ASSIGNMENTS OF ERROR

          The petitioners present the following assignments of error:

         1. The trial court erred in finding Ms. Stevens, and her attorneys, Louis R. Koemer, Jr., and James E. Blazek, in contempt.

         2. The trial court erred in permanently sealing the flash drive and its contents.

         DISCUSSION

         Motion to Convert Suspensive Appeal to Devolutive Appeal

         First, we consider the motion to convert the petitioners' suspensive appeal to a devolutive appeal filed by STPG with this court on May 5, 2016. STPG argued in its motion that the petitioners failed to satisfy the requirements set forth in La. C.C.P. art. 2123 to perfect a suspensive appeal and averred that the suspensive appeal should be converted to a devolutive appeal. On August 10, 2016, the motion to convert the suspensive appeal to a devolutive appeal was referred to the panel to which the merits of the appeal were assigned.

         In order to perfect a suspensive appeal, an appellant must file a petition for appeal and furnish security within the thirty-day delay allowed in La. C.C.P. art. 2123.[2] Clement v. Graves, 04-1831 (La.App. 1 Cir. 9/28/05), 924 So.2d 196, 200 (citing Wright v. Jefferson Roofing, Inc., 93-1217 (La. 1/14/94), 630 So.2d 773, 775). The mandatory language of La. C.C.P. art. 2123 suggests that there is little room for exceptions; however, the courts have held that the failure of an appellant to timely furnish a suspensive appeal bond is not a jurisdictional defect. Antwine v. Winfield, 15-1850 (La.App. 1 Cir. 9/16/16), __ So.3d __, __. Thus, where an appellant fails to file the required bond, the suspensive appeal should be converted to a devolutive appeal, so long as the appellant has met the requirements for taking a devolutive appeal. Clement, 924 So.2d at 200.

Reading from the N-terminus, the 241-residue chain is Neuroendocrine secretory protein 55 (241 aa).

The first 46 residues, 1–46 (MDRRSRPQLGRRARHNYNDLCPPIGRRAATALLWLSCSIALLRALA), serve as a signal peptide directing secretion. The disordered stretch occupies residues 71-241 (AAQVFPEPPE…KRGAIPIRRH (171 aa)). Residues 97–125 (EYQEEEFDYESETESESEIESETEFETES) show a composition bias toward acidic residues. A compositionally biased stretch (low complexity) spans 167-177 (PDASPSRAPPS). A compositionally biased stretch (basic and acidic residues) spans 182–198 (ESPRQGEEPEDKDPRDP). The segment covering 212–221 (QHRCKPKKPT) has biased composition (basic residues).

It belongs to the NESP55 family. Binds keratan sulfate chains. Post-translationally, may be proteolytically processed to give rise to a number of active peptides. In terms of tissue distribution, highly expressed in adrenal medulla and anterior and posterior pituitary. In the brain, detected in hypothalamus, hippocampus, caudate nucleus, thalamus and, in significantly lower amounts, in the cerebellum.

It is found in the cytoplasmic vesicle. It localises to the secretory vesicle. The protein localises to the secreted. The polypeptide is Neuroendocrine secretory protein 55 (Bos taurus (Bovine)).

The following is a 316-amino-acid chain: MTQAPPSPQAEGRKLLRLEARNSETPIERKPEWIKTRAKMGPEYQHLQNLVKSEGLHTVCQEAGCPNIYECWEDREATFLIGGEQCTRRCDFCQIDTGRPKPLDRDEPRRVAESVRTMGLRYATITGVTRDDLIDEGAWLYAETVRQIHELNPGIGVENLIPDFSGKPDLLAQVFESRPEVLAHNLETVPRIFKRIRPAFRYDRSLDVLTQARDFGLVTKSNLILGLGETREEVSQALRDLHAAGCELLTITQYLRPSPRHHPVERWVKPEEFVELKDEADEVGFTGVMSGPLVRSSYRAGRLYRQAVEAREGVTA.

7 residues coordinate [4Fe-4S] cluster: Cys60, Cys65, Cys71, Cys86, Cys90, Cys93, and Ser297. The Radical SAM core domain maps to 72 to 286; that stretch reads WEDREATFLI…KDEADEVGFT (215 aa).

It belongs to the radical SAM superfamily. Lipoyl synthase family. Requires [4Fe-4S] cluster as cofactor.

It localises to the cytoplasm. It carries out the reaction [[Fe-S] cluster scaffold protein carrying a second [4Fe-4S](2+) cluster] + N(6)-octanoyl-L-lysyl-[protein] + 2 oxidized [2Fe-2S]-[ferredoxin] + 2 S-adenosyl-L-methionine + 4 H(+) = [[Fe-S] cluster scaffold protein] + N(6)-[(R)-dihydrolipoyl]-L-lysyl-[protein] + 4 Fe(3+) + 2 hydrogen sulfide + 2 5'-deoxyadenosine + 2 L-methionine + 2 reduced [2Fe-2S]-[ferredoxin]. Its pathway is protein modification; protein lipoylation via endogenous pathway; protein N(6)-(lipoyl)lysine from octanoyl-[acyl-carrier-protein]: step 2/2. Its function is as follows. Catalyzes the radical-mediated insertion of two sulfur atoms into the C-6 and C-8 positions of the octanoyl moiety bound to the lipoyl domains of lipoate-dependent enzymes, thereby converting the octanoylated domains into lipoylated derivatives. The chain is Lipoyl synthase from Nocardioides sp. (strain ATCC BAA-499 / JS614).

In this case, on January 21, 2016, the trial court signed a written judgment on the motion for protective order, contempt of court, and sanctions. On February 5, 2016, the petitioners filed a motion for suspensive appeal from the trial court's January 21, 2016 judgment. Thereafter, on February 12, 2016, the trial court signed the order granting the petitioners' motion for suspensive appeal "upon their posting security in the amount of $2, 500[.00]." There is no evidence in the record that the petitioners furnished the required security. However, no security is required for a devolutive appeal, see La. C.C.P. art. 2121(A), and the petitioners otherwise fulfilled the requirements for taking a devolutive appeal. Therefore, we will ...